Drug-associated non-pyrogenic hyperthermia: a narrative review



Hyperthermia occurs when heat accumulation surpasses the body’s ability for heat dissipation. Many drugs may affect thermoregulation. This narrative review aimed to provide an overview of the current literature concerning reports of drug-associated non-pyrogenic hyperthermia.


A comprehensive search was performed across 5 databases covering the period of inception to March 2019, for publications that reported hyperthermia associated with drug use. Studies that reported potential drug association with hyperthermia due to altered thermoregulatory mechanisms were included. Case reports of less than 3 cases were excluded, as well as hyperthermia due to other causes, such as hypersensitivity, malignant hyperthermia and neuroleptic malignant syndrome. The primary outcomes of interest were hospitalisation and mortality.


The literature search initially identified a total of 2609 records. Based on full-text analysis, 11 articles met the inclusion criteria, of which there were 5 case-control studies, 2 case series and 4 retrospective analyses. Studies reported heat-related hospitalisations or emergency department presentations associated with the use of psychotropics (antipsychotics, antidepressants and anxiolytics), anticholinergics, antihistamines, diuretics, cardiovascular agents, non-steroidal anti-inflammatory drugs and anticoagulants. Psychotropic drugs were reported to be associated with increased heat-related mortality, other than through neuroleptic malignant syndrome, but findings varied among the studies.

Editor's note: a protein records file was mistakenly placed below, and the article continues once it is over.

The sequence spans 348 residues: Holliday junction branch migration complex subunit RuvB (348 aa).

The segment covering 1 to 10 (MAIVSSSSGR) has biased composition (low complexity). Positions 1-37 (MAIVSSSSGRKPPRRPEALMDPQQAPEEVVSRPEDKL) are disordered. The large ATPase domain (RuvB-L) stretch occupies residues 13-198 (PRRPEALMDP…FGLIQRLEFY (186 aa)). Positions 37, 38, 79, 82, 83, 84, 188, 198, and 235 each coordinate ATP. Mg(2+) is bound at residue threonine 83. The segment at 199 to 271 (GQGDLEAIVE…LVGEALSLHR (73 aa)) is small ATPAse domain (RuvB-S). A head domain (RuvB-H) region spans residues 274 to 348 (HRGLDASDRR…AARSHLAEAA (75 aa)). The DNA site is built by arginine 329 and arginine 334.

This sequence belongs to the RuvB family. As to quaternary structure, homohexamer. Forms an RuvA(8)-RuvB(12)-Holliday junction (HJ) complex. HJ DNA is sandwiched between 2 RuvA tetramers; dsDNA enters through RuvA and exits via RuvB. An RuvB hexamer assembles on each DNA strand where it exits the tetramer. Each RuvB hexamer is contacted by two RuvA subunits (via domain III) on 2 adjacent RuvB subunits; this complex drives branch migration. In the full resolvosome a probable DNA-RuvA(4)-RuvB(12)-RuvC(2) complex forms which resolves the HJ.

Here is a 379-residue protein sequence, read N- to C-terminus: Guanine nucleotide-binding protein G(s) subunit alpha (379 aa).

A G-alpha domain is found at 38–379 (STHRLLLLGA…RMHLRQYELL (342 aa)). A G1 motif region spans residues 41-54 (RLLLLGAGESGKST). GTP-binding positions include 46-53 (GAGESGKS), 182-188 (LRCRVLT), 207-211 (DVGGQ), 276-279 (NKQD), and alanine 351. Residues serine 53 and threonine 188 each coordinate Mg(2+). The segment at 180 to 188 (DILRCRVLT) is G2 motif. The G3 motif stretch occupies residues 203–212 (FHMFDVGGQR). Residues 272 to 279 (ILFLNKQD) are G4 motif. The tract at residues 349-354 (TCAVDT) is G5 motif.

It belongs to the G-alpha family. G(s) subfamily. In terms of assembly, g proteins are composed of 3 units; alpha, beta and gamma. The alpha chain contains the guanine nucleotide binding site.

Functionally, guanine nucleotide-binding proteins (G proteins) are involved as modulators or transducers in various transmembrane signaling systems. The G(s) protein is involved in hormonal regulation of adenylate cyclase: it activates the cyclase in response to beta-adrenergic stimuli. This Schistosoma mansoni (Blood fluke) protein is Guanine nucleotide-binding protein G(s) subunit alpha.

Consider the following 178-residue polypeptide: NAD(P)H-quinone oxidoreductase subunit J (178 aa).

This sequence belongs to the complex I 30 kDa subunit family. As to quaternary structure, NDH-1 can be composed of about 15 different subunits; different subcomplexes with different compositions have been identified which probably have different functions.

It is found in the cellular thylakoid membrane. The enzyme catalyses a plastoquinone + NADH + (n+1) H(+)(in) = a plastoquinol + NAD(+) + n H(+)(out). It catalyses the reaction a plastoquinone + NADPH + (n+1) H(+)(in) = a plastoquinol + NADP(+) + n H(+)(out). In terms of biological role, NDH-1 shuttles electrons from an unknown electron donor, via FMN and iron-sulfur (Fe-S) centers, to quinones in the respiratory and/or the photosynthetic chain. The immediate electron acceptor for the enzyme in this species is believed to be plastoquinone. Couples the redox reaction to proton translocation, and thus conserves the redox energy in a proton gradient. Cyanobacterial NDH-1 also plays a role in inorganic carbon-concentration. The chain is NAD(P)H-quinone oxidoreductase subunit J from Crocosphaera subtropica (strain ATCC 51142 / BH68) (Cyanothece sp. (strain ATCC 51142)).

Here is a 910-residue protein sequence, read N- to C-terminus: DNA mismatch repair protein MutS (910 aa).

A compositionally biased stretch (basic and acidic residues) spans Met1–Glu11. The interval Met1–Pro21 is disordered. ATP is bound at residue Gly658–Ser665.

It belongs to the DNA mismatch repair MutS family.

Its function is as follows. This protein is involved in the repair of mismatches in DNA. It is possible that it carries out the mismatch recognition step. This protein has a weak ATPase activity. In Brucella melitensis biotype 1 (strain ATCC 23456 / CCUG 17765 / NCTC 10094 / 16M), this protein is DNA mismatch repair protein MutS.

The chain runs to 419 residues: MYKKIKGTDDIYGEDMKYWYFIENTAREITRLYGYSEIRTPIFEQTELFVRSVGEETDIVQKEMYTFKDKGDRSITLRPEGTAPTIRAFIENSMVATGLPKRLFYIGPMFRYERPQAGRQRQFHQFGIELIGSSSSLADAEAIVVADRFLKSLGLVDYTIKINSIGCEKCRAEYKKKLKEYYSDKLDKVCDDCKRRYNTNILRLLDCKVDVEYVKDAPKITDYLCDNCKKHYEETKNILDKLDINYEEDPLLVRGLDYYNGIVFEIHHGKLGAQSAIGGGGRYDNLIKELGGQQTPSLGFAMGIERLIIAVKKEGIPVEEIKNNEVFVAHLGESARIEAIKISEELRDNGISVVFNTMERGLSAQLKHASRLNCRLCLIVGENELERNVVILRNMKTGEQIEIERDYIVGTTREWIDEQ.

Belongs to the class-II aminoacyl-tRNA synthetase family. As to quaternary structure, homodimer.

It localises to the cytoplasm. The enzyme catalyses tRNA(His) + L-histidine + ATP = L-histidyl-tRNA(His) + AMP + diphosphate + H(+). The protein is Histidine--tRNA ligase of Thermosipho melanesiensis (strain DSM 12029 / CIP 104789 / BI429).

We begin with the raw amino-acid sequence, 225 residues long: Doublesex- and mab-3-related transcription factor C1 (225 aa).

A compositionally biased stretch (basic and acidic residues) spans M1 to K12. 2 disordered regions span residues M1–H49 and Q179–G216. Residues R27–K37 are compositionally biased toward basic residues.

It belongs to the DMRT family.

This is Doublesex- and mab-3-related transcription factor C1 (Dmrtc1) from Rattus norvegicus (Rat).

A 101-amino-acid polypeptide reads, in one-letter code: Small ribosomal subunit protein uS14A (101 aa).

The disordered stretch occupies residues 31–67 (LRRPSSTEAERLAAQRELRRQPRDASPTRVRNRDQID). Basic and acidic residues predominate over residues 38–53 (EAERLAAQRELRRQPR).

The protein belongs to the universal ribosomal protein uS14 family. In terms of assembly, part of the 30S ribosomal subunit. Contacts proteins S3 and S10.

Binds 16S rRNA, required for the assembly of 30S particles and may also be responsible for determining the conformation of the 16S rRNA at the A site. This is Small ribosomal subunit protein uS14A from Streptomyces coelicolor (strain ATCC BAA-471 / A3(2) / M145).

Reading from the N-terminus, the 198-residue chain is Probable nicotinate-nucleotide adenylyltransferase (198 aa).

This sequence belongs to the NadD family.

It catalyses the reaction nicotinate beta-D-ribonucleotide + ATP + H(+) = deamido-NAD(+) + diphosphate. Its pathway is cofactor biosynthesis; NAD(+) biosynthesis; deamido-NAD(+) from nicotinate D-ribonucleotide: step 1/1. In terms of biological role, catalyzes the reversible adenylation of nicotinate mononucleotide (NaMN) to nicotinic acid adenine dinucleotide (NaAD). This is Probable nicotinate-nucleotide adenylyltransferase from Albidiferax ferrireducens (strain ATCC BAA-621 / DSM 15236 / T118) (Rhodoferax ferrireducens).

Given the relative lack of publications, more research is necessary to study specific effects of drugs on body temperature and the likelihood of inducing non-pyrogenic hyperthermia. In particular, psychotropics, anticholinergics, diuretics and cardiovascular agents are of interest for future studies.

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Author information




KSB, MSS and GMP designed the project, reviewed publications and wrote the manuscript. KSB performed the literature searches.

Corresponding author

Correspondence to Gregory M. Peterson.

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The authors declare that they have no conflicts of interest.

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Key points

• With the expected increasing global temperatures in the coming decades, heat-related mortality will rise. Identification of possible factors which can contribute to hyperthermia, including specific drug use, is of utmost importance.

• This review found that drugs reportedly associated with non-pyrogenic hyperthermia varied, with the primary groups being psychotropics, anticholinergics, diuretics and cardiovascular drugs.

• More research is necessary to identify the mechanisms, risk factors and incidence of drug-associated hyperthermia.

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Bongers, K.S., Salahudeen, M.S. & Peterson, G.M. Drug-associated non-pyrogenic hyperthermia: a narrative review. Eur J Clin Pharmacol 76, 9–16 (2020). https://doi.org/10.1007/s00228-019-02763-5

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  • Hyperthermia
  • Non-pyrogenic
  • Heat stroke
  • Heat exhaustion
  • Thermoregulation
  • Drug-associated
  • Adverse drug reactions
  • Hospitalisation